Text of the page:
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Galatea

By John Lyly

Edited by Leah Scragg

Galatea

Book Information

  • Format: Paperback
  • ISBN: 978-0-7190-8805-6
  • Pages: 128
  • Publisher: Manchester University Press
  • Price: £6.99
  • Published Date: October 2012
  • BIC Category: Literature, Plays, playscripts, DRAMA / European / English, Irish, Scottish, Welsh, Literature & literary studies / Plays, playscripts
  • Series: Revels Student Editions

Description

Devised as an entertainment for a Tudor monarch, Galatea might be seen, paradoxically, as a parable for our time. Inhabiting a world engaged in a process of change, the characters find themselves locked in a series of transgressive situations that speak directly to contemporary experience and twenty-first-century critical concerns. Same-sex relationships, shifts of authority, and the destabilization of meaning all lend the play a surprising modernity, making it at once the most accessible of Lyly's plays and the one most frequently performed today.

Designed for the student reader, Leah Scragg's edition offers a range of perspectives on the work. An extensive introduction locates the play in the context of the Elizabethan court, opening a window onto a kind of drama very different from that of more familiar sixteenth-century writers, such as Marlowe and Shakespeare. The latter's indebtedness to the play is fully documented, while detailed critical and performance histories allow an insight into the work's susceptibility to reinterpretation.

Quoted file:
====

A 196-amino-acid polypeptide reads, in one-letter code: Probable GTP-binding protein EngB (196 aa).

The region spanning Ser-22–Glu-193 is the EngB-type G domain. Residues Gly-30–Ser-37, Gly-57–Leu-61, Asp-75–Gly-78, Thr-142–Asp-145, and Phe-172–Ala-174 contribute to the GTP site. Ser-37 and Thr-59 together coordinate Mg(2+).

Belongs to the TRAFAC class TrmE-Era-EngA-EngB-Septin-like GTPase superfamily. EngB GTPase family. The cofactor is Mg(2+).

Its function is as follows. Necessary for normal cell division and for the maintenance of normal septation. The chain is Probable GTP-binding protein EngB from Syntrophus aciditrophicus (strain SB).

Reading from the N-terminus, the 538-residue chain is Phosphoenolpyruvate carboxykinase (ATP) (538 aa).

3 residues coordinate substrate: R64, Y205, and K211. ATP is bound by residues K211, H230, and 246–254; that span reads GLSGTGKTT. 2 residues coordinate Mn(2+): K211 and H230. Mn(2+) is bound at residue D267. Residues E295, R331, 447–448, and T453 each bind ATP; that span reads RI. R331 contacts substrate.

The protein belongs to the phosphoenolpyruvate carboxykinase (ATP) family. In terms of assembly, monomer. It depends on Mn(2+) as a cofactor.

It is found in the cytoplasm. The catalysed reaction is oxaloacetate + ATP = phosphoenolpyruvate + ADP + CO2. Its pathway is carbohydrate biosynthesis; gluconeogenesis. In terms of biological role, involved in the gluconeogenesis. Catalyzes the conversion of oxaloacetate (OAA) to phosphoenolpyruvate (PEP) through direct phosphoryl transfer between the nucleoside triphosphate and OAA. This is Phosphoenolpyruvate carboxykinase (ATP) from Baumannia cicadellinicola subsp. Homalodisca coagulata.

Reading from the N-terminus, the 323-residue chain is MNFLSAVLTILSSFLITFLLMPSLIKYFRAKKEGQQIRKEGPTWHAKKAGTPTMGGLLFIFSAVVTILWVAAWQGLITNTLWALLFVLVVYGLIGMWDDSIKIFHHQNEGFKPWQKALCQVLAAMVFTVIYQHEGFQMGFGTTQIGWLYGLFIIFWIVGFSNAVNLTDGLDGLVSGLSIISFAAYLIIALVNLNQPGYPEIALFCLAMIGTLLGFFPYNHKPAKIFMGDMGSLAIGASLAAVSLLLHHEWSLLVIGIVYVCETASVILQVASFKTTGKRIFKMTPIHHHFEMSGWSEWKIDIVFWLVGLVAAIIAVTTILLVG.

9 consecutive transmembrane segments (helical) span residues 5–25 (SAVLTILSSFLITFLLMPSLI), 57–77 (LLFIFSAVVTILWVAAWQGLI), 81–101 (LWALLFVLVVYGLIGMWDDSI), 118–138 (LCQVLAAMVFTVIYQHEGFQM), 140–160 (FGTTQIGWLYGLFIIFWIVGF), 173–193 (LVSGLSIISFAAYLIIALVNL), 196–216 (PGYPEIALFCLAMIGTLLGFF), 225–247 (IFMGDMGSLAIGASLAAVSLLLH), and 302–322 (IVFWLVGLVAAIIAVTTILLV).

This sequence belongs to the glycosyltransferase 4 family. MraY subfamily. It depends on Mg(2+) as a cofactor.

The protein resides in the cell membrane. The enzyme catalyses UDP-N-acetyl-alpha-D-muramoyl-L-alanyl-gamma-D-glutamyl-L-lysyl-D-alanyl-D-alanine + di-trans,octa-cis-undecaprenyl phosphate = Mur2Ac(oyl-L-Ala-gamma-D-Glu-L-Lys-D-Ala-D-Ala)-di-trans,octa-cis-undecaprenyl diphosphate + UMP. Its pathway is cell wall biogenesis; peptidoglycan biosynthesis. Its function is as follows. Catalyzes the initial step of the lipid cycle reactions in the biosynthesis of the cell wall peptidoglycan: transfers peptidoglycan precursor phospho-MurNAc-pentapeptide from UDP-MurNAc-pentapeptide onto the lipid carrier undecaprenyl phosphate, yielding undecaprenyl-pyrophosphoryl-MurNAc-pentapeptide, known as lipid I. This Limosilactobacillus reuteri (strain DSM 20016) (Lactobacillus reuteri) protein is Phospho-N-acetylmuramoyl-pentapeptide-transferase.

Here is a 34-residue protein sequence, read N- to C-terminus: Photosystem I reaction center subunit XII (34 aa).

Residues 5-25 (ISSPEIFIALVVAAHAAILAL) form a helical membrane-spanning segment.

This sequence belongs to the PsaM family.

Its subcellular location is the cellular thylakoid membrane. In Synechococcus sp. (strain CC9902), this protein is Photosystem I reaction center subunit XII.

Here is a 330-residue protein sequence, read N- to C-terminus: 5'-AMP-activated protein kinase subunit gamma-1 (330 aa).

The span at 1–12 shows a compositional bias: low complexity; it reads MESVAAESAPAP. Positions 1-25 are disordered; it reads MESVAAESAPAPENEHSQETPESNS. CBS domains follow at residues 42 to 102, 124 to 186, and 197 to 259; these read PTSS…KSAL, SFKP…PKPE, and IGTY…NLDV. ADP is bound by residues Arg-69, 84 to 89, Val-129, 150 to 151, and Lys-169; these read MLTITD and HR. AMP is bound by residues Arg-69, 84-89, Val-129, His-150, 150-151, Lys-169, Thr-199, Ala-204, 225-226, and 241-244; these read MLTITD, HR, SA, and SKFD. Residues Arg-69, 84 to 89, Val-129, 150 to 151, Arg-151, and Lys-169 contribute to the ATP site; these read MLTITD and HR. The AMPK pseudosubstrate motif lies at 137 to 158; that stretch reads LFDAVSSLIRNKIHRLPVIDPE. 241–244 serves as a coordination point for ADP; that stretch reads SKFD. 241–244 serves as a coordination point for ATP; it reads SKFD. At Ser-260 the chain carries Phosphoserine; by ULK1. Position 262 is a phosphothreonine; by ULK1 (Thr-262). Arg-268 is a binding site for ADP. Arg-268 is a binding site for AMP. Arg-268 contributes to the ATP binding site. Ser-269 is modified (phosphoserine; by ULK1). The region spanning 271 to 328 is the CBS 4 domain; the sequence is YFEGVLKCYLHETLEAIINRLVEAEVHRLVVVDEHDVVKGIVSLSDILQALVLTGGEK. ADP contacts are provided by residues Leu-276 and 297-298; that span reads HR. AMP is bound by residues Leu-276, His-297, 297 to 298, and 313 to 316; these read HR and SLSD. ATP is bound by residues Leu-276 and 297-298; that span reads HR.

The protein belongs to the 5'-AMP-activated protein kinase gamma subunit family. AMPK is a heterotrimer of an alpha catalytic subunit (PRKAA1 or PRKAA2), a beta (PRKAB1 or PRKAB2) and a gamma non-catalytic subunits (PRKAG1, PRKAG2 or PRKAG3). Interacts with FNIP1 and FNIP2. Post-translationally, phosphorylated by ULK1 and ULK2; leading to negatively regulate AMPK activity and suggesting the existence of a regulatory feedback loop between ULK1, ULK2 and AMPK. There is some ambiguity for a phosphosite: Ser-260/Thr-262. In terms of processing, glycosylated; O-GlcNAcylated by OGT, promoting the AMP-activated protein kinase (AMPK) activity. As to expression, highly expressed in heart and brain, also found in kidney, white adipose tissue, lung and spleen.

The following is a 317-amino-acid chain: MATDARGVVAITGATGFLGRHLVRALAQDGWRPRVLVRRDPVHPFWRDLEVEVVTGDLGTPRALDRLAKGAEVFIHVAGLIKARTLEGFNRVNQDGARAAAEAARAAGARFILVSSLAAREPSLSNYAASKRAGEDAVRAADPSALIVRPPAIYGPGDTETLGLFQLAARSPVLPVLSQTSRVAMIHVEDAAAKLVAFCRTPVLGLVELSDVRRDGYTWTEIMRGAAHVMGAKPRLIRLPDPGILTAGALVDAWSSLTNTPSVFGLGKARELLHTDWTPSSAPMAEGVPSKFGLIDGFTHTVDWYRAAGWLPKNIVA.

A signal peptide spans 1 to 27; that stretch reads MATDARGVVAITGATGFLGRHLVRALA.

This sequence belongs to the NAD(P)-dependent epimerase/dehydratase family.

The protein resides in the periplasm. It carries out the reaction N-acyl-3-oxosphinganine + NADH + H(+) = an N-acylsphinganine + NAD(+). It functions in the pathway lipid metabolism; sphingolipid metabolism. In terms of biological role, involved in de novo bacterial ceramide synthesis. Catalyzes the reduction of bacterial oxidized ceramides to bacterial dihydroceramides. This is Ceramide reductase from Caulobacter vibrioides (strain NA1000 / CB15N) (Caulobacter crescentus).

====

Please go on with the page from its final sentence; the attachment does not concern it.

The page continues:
Reviews

'The play is admirably edited for Revels Student Editions by Leah Scragg. The footnotes are clear and thorough, the introduction lucid and sophisticated, discussing a variety of topics and providing sufficient references to encourage further exploration.'
Jean Wilson, The TLS, May 2013


'One can have no better guide to Galatea than the editor of the present convenient paperback edition, Leah Scragg, the leading Lyly scholar of our time. . . . Her shrewd annotation, and her generous introduction that opens all the wavelengths that the play touches on, with fair-minded accounts of the stage history and of previous criticism, provide a lavish, indeed royal portal to an exquisite courtly comedy.'
Peter Saccio, Around the Globe, issue 54 (summer 2013)

Editor and Author

Leah Scragg is an Honoarary Senior Research Fellow in the School of Arts, Histories and Cultures at the University of Manchester

Contents

INTRODUCTION
Language and structure: from a prose style to a dramatic mode
Ovid and Virgil
The pastoral convention and the cult of the Virgin Queen
Lylian drama and the Boys of St Paul's
Lyly and Shakespeare
Galatea on stage
Galatea and its readers
This edition and the editorial history of the play
GALATEA

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